An outbreak of a deadly bacteria in the Bronx left 12 dead and 120 sick earlier this summer.
And now, it looks like at least some of the cooling towers that had been disinfected during the first outbreak are now responsible for another outbreak that’s killed one and sickened 12.
That time, in late July and early August, the bacteria had been found in the Opera House Hotel.
Now, officials have found it in 15 out of 35 tested cooling towers in the Morris Park section of the Bronx, northeast of the original outbreak. The contaminated towers were in the Albert Einstein College of Medicine, the Bronx State Psychiatric, and Calvary Hospital, along with a few other locations.
At the time of the initial outbreak, New York City health officials mandated that all cooling towers in the South Bronx be disinfected to stop the spread of Legionella bacteria, the cause of Legionnaires’ disease. But when they re-tested after the most recent outbreak in late September, they found that the bacteria had regrown.
According to at least one expert, this sort of thing is rare, but not unheard of.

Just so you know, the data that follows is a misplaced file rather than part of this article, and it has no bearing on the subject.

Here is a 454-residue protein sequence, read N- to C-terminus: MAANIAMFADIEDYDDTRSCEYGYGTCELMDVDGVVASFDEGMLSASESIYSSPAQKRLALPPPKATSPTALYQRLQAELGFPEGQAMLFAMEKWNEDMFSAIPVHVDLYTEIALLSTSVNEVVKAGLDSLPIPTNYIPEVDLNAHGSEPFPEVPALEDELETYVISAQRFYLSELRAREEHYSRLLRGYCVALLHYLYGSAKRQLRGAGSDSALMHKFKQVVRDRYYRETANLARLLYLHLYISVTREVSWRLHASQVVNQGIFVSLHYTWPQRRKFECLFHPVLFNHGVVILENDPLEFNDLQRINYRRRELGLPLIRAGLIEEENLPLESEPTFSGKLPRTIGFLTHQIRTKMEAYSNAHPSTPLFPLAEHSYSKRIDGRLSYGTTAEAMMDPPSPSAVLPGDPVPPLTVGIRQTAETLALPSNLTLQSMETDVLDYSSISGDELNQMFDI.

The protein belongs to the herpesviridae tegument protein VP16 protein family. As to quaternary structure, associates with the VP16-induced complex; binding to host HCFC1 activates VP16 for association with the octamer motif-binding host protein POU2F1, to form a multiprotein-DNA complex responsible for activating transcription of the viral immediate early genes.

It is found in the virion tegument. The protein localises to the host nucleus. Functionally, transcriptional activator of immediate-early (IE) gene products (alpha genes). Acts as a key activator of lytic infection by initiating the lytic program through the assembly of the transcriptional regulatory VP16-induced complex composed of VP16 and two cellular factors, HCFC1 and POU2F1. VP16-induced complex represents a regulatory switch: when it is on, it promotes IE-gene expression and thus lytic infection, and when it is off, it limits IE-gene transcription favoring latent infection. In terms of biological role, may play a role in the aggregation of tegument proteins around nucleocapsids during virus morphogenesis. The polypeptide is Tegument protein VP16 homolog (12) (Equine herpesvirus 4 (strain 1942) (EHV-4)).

“Nine out of 10 times, the disinfection will be effective,” Tim Keane, a consulting engineer at Legionella Risk Management Inc. told the New York Times. “But if the treatment program and risk management program isn’t in place after the disinfection, nine out of 10 times the bacteria will regrow again if it was there before.”
Legionnaires’ is not spread by person-to-person contact; the bacteria thrive in infected water, and especially in mist. In recent cases, researchers have linked the outbreak to the cooling towers used in the air-conditioning systems of hospitals, along with whirlpool spas and grocery-store misters. It can be treated with antibiotics.
People with existing health conditions are more susceptible to Legionnaires’. All of the people who have died from the first outbreak were older adults who were sick before picking up the bacteria. This time around, all of the people who have fallen ill thus far have had pre-existing health conditions.